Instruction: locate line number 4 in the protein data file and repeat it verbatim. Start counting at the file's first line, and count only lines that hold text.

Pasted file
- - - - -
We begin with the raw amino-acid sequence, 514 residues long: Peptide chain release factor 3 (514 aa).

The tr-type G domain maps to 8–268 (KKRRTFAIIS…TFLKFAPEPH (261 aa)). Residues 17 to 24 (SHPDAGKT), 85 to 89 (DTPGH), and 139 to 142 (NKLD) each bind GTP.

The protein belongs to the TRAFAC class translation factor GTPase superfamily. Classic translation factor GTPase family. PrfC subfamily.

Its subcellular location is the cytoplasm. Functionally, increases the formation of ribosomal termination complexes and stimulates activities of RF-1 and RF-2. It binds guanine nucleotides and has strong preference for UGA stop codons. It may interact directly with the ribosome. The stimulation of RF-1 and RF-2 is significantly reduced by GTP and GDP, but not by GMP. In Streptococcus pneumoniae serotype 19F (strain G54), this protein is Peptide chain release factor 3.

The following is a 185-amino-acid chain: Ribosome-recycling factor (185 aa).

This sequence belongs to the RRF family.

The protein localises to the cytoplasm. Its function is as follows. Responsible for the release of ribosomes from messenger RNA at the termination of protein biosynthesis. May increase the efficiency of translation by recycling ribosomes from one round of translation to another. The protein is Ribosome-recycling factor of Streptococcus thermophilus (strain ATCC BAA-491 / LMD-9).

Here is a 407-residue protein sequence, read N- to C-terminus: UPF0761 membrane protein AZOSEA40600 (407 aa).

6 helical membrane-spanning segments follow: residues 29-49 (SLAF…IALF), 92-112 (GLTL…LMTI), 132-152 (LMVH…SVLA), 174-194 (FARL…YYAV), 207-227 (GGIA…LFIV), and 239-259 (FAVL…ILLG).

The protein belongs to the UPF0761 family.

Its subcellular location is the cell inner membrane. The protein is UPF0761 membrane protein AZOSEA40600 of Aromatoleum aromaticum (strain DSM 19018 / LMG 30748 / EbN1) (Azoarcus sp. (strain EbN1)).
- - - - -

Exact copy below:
Its subcellular location is the cytoplasm. Functionally, increases the formation of ribosomal termination complexes and stimulates activities of RF-1 and RF-2. It binds guanine nucleotides and has strong preference for UGA stop codons. It may interact directly with the ribosome. The stimulation of RF-1 and RF-2 is significantly reduced by GTP and GDP, but not by GMP. In Streptococcus pneumoniae serotype 19F (strain G54), this protein is Peptide chain release factor 3.